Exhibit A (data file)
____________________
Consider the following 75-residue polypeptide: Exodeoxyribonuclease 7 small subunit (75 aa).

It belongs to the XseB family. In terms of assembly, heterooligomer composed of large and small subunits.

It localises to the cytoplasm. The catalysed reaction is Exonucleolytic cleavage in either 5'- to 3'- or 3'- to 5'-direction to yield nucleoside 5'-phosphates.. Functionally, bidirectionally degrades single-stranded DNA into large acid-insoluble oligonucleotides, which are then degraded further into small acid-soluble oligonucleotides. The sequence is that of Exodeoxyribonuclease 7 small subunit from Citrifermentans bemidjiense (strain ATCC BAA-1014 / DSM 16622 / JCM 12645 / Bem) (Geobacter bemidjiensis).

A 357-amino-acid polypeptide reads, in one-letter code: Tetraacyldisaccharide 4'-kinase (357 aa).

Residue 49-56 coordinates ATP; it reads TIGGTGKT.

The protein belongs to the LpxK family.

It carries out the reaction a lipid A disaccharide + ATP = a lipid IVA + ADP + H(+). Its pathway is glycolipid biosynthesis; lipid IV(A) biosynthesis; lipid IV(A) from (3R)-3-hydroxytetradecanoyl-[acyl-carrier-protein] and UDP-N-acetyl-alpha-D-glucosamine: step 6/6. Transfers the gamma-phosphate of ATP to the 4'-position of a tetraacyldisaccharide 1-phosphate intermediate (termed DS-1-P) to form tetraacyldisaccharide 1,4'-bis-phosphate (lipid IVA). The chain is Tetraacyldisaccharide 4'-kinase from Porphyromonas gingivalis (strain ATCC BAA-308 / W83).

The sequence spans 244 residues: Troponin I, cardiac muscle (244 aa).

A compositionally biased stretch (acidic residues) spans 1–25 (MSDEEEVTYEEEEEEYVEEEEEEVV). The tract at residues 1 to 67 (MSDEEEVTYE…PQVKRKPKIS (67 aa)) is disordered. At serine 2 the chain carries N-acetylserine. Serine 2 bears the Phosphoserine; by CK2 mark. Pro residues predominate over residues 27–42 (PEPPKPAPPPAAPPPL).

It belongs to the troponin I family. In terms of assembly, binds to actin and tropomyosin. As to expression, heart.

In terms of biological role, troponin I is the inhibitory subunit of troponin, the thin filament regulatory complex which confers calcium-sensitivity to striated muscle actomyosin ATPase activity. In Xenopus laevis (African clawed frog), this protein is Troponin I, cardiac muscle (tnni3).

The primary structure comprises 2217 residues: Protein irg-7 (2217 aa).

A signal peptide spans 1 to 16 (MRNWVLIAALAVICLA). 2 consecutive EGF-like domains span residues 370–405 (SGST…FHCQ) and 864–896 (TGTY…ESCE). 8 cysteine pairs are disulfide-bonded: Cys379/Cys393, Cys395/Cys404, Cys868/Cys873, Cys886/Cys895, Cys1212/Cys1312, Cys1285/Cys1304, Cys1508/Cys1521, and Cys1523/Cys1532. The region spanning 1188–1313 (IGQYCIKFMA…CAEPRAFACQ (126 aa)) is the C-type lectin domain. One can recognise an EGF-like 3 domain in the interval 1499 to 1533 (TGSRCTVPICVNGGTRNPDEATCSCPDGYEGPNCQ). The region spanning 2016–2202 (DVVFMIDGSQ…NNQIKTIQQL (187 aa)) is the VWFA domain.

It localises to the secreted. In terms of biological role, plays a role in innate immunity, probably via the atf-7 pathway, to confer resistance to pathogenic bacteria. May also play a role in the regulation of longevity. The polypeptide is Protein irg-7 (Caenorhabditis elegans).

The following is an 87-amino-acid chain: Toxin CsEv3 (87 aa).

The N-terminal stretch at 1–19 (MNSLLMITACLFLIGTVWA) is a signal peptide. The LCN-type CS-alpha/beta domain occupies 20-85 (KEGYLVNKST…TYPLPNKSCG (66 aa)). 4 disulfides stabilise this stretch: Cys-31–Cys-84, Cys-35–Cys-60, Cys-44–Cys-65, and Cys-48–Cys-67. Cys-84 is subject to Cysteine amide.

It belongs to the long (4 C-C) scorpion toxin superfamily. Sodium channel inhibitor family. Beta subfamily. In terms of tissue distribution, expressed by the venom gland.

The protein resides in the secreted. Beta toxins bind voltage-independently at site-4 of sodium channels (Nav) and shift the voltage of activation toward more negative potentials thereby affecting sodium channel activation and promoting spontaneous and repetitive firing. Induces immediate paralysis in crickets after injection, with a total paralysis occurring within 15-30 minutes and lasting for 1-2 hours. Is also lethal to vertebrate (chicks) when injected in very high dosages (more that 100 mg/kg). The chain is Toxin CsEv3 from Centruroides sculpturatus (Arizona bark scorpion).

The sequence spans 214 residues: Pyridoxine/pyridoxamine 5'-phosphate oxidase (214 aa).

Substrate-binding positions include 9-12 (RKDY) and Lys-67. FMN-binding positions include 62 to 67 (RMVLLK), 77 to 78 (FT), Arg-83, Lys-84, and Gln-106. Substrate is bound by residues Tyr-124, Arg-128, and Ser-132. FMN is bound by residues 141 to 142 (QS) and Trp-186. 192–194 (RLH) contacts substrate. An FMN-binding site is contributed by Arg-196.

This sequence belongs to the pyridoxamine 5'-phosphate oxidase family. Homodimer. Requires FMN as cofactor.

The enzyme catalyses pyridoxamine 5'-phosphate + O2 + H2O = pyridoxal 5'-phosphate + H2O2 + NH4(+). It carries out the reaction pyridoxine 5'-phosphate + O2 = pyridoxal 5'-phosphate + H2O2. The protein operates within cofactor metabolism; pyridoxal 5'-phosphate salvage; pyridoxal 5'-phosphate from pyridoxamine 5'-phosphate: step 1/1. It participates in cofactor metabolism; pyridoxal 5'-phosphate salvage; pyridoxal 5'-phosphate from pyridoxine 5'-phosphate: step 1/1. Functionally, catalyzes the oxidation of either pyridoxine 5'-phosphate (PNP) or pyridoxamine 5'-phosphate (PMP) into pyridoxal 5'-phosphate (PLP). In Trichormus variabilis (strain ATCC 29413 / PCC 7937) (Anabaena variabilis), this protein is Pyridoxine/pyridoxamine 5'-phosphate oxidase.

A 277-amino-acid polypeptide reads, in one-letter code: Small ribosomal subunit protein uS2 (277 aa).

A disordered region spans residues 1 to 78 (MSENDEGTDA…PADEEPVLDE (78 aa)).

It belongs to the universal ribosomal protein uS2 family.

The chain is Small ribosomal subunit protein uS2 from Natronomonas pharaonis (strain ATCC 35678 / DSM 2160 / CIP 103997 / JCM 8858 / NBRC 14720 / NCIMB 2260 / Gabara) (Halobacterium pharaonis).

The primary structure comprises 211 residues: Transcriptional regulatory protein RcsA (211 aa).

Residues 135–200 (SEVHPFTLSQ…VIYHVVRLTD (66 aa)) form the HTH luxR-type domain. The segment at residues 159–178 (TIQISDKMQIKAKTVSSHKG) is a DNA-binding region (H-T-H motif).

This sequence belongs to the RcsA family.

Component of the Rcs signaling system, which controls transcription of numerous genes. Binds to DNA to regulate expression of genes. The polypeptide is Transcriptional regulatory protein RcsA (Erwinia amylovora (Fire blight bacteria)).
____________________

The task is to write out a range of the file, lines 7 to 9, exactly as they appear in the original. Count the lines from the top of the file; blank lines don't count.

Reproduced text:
It carries out the reaction a lipid A disaccharide + ATP = a lipid IVA + ADP + H(+). Its pathway is glycolipid biosynthesis; lipid IV(A) biosynthesis; lipid IV(A) from (3R)-3-hydroxytetradecanoyl-[acyl-carrier-protein] and UDP-N-acetyl-alpha-D-glucosamine: step 6/6. Transfers the gamma-phosphate of ATP to the 4'-position of a tetraacyldisaccharide 1-phosphate intermediate (termed DS-1-P) to form tetraacyldisaccharide 1,4'-bis-phosphate (lipid IVA). The chain is Tetraacyldisaccharide 4'-kinase from Porphyromonas gingivalis (strain ATCC BAA-308 / W83).

The sequence spans 244 residues: Troponin I, cardiac muscle (244 aa).

A compositionally biased stretch (acidic residues) spans 1–25 (MSDEEEVTYEEEEEEYVEEEEEEVV). The tract at residues 1 to 67 (MSDEEEVTYE…PQVKRKPKIS (67 aa)) is disordered. At serine 2 the chain carries N-acetylserine. Serine 2 bears the Phosphoserine; by CK2 mark. Pro residues predominate over residues 27–42 (PEPPKPAPPPAAPPPL).